33. 33. THREE KEY FACTORS FOR SUCCESSFUL UX DELIVERABLES 1. Understandable 2. Convincing 3. Prescriptive • Contain insights that do not require extensive UX knowledge. • Have a format and level of polish matching the UX maturity of the organization. • Use as few symbols, graphical styles, and icons as possible. • Are insights and recommendations specific and actionable? • If it is a design or specification deliverable - is it clear enough to be implemented, or is it still ambiguous? o What are the next steps? o Who has responsibility moving forward, and why? Source: Laubheimer, 2016
  34. 34. QUESTIONS THAT NEED TO BE ANSWERED Your questions for your stakeholders: • What are requirements and scope? • What are key tasks and scenarios? • How is the structure and information architecture? • Is a particular design idea usable? • Is a particular feature discoverable and/or desirable? Stakeholder questions for you: • Developers: What do I need to build? • Executives: Will this have a competitive edge? • Product: What makes this excellent/unique/sellable? • Customer: Does this represent our identity and needs? • QA: Is this specific enough to test? • Project management: Can this be achieved on time/within budget? Source: Laubheimer, 2016
  35. 35. • Specific • Indicates severity • Includes analysis as to what specific attributes of the design caused the issue • Recommendations are actionable • Includes representative user quotes • Consider using prototypes as only specification document CHECKLIST FOR FINDINGS Source: Laubheimer, 2016
  36. 36. AGENDA About Me UX Maturity Model Research: Processes and Methods Applied in the Real World UX deliverables Takeaways
  37. 37. Takeawys
  38. 38. TAKEAWAYS • Find the UX maturity level for the company and use it to make an overall UX strategy • As a team consider what usability and UX work needs to be conducted to successed with the work at hand • Modify usability and UX methods to suit the maturity level of the company and the task at hand (you might start by using our UX Toolbox) • Find the level and complexity of UX deliverables suitable for the specific task and team • Look into the opportunities of establishing a formalized UX process (use existing processes as a lifter if possible) • Consider using the developers as a UX work resource Something you can do tomorrow: • Bring usability and UX findings to daily stand ups • Track usability and UX findings in the team wiki/Jira(not as bugs!)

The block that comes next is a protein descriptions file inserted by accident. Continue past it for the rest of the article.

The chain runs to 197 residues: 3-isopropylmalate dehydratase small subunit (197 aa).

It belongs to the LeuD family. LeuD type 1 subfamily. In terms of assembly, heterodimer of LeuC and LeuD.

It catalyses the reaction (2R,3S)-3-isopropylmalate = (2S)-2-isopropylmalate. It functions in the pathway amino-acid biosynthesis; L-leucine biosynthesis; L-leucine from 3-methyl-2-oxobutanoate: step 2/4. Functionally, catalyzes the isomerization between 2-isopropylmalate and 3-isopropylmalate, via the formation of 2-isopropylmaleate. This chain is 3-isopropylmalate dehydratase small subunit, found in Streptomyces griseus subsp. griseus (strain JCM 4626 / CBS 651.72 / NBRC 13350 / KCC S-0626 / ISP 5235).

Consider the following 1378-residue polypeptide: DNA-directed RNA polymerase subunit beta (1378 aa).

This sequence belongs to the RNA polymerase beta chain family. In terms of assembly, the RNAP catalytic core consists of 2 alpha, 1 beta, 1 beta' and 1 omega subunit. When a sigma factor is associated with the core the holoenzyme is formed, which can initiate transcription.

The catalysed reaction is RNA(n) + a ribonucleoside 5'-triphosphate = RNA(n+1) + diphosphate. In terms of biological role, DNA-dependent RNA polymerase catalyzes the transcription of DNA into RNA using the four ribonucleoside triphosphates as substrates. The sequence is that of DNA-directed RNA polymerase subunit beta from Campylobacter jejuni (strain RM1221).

39. 39. tina@oevad.com tinaoevad http://oevad.com/ux- toolbox.html
  40. 40. REFERENCES Kollmann, J., 2008. Designing the User Experience in an Agile Context. Faculty of Life Science, University College, London Laubheimer, P., 2016. UX Deliverables. NN/gr. UX Conference [slides] Moreno, A. M., Seffah, A., Capilla, R. and Sanchez-Segura, M. I. 2013. HCI Practices for Building Usable Software. Computer, vol. 46, no. 4, pp. 100–102. Nielsen, J., 2006a. Corporate Usability Maturity: Stages 1-4. [Online] Available at: http://www.nngroup.com/articles/usability- maturity-stages-1-4/ Nielsen, J., 2006b. Corporate Usability Maturity: Stages 5-8. [Online] Available at: http://www.nngroup.com/articles/usability- maturity-stages-5-8/ Rasmusson, J., Nishimura, N., Kadotani, S., Kondo, S., Tsunokake, T., 2012. The Agile Samurai. Ohmsha Ltd. Singh, M., 2008. U-SCRUM: An Agile Methodology for Promoting Usability. Presented at the Agile 2008 Conference, IEEE Computer Society. Sy, D., 2007. Adapting Usability Investigations for Agile User-centered Design. JUS - J. Usability Stud. Vol. 2, 112–132. Temkin, B., 2008. The Customer Experience Journey. [Online] Available at:http://experiencematters.wordpress.com/2008/09/18/the-customer-experience-journey/ Wixon, D. 2003. Evaluating Usability Methods: Why the Current Literature Fails the Practitioner. Interactions, vol. 10, no. 4, pp. 28–34.